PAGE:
The definition of Bad Design
I took this picture of a door in my office. It has two handles. The top large green one is for emergencies only, and people have apparently been using it. To solve the problem, a large sign has been taped to the handle bearing the legend:
“Do not use this door handle unless it’s emergency situation”
Problem solved. Anyone can see that there’s something wrong here. But let’s boil it down:
The handle problem
If the handle is not to be used, placing it above the normal handle, making it larger and green is probably a bad idea. In fact, it’s the exact opposite of what you’re supposed to do according to various studies on cognitive processes, visual recognition and psychology. Of course, this design is made for emergencies only and for such is pretty good.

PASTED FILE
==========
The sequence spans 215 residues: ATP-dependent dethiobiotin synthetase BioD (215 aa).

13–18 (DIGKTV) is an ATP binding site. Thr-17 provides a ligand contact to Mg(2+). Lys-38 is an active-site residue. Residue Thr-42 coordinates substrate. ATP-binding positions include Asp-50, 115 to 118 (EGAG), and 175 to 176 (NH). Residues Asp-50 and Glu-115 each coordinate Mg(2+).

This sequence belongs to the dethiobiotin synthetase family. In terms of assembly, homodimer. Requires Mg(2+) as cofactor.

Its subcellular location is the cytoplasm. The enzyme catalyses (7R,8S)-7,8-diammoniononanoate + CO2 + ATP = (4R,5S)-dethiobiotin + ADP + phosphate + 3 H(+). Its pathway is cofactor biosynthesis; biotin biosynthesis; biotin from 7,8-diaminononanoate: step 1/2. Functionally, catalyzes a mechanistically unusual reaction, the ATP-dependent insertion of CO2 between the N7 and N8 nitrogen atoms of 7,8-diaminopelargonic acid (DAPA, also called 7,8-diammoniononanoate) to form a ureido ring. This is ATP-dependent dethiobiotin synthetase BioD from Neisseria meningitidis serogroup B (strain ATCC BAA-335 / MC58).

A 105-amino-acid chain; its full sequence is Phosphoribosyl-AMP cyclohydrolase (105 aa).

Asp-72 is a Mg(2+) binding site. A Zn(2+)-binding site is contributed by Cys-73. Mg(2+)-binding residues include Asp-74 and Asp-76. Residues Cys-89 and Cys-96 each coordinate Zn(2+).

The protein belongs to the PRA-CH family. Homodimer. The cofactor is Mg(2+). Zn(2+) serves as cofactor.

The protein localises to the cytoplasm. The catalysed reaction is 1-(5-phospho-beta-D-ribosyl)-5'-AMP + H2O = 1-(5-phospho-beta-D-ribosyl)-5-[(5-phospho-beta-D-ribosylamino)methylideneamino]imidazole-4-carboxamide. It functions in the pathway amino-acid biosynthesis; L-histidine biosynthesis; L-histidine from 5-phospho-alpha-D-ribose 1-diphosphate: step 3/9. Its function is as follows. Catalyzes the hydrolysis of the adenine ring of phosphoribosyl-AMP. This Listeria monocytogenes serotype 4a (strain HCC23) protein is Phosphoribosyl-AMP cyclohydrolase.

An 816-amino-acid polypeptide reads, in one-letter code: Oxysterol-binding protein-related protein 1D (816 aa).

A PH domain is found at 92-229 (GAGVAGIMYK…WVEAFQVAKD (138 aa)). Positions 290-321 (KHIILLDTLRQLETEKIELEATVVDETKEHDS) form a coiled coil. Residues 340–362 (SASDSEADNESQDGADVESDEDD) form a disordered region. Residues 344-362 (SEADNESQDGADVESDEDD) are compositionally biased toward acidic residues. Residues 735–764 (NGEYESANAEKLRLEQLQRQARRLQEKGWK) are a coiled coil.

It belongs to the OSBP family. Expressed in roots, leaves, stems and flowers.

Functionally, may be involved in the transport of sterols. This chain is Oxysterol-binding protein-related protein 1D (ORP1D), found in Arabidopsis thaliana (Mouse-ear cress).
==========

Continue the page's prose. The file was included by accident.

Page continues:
The normal handle below the emergancy handle requires the user to touch a button on the wall first in order to open the door. The additional step of course makes it less useable, but the really interesting design choice here is WHY THE F why in the world one of the handles require a button on the wall and the other does not… The result is the same so there is no difference to the user. Couldn’t the second handle also be used by just, you know, pushing it? And while we’re at it, why not just have one handle from the start? It would be much more cost effective.
The sign problem
The sign is another great feat of design. First of all it obscures the handle. Rendering it useless in an emergency situation. But since the sign is well fastened and laminated with hard plastic you wouldn’t be able to use it even if you knew where it was.
Smart people were involved in every step of this process. But noone looked at the overall intended function, nor the users intended use. Not one. This is why you need designers.